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The life and times of the magnificent Aveek Sarkar

Aveek sarkar magnificent profile

For a third-generation media businessman whose entire life has been spent deciding what to disseminate to his readers every day, there is very little that ABP Group’s just-resigned chief editor Aveek Sarkar wants people to know about him. Snippets of gossip around the ABP office corridors gather about this media-shy editor such bizarre details as that he is an Anglophile who loves Victorian England, and even that he dyes his hair white.


His hairstyle has been the envy of many a greying Bengali and his starched dhuti-panjabi has added to the white charm. Many a journalist has tried to decode Aveek Babu, only to be politely and definitively told by his secretary that they should refer to Nicholas Coleridge’s Paper Tigers for information on the editor if they wanted to write a profile of him.


Almost a quarter of a century ago, the president of the Conde Nast International, Nicholas Coleridge interviewed him and wrote the oft-quoted profile in his book on Indian media barons titled Paper Tigers. There were very very interesting details that came out of that profile. This is the one book that offers insights into Aveek Babu’s ‘magnificently rich’ lifestyle.


In the book, Aveek Babu has been described, most aptly by Coleridge as “India’s most sophisticated media proprietor.” He gets his suits (and his silk underwear) stitched bespoke by tailors at Lahore instead of Savile Row because he considers the former’s tailoring skills superior, smokes only Davidoff cigars, accepts only Bolivian coffee and drinks grand cru claret.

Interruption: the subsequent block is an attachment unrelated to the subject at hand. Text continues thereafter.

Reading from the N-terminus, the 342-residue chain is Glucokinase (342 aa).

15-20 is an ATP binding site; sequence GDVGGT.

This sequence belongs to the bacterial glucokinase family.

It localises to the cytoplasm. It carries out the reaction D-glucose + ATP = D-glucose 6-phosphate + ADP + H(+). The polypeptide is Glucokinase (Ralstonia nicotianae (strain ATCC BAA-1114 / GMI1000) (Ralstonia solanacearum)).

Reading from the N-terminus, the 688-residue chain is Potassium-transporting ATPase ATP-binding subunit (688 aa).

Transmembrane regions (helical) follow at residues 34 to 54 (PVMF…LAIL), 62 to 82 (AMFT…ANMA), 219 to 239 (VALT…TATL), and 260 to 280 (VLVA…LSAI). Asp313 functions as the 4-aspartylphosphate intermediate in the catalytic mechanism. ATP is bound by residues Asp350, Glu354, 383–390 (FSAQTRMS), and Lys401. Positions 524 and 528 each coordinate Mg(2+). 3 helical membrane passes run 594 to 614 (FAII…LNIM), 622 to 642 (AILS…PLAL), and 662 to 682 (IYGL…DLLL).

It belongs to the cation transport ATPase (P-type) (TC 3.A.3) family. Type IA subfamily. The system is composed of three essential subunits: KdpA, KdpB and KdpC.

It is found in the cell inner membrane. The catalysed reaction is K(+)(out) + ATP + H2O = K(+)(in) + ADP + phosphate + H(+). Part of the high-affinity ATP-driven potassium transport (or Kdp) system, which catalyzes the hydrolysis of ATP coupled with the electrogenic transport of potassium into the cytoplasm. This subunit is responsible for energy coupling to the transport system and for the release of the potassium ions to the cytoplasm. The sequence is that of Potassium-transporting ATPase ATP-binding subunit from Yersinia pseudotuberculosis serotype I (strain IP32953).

But apart from his high tastes, Aveek Sarkar has also been mostly regarded as one of the most intellectual editors in India. His grandfather Prafulla Kumar Sarkar founded the ABP Group in 1922. Aveek Babu’s father Ashok Kumar Sarkar was editor-in-chief of Ananda Bazar Patrika for many years.


Aveek Sarkar started as an understudy to the legendary Harold Evans. He also worked for the Sunday Times. It is well-known that his Anglophilia made him model his English newspaper, The Telegraph, after the British Daily Telegraph. The Telegraph’s daily supplement, T2, which he decided to digitise a year ago, was named thus because of its eponymous British counterpart.


The ABP Group publications evoke nostalgia among an entire generation of journalists and writers. The sports lover loved his SportsWorld, the Bengali literature lover still can’t have enough of the magazine Desh. The children’s magazine, Anandamela, is still treasured by some in dusty vaults. It is here that many of Satyajit Ray’s short stories and Feluda novels came out for the first time.


The ad taglines for the group’s bread-and-butter newspaper Ananda Bazar Patrika, Ananda Bazar ki bolchey? (What is Ananda Bazar saying about it?) or Portey hoy, noiley pichhiye portey hoy (Read, or you’ll be left behind) are legendary. The best of Indian journalism came from the ABP stable, the likes of MJ Akbar, Vir Sanghvi and even Arnab Goswami (a very short stint, but worth a mention, nevertheless) among them.


Aveek Babu played a very active role in setting up Penguin India, an arm of Penguin Books that his daughter Chiki Sarkar headed for a while before she started her own publication house, Juggernaut. He partnered with Rupert Murdoch to start Star Ananda, which subsequently transformed as ABP Ananda.


Aveek Sarkar continues as vice-chairman of the ABP Group. His departure as group editor may be a personal move or a political one. But in creating his legends, he has become one himself. To quote Leonard Cohen, that’s certainly no way to say goodbye.

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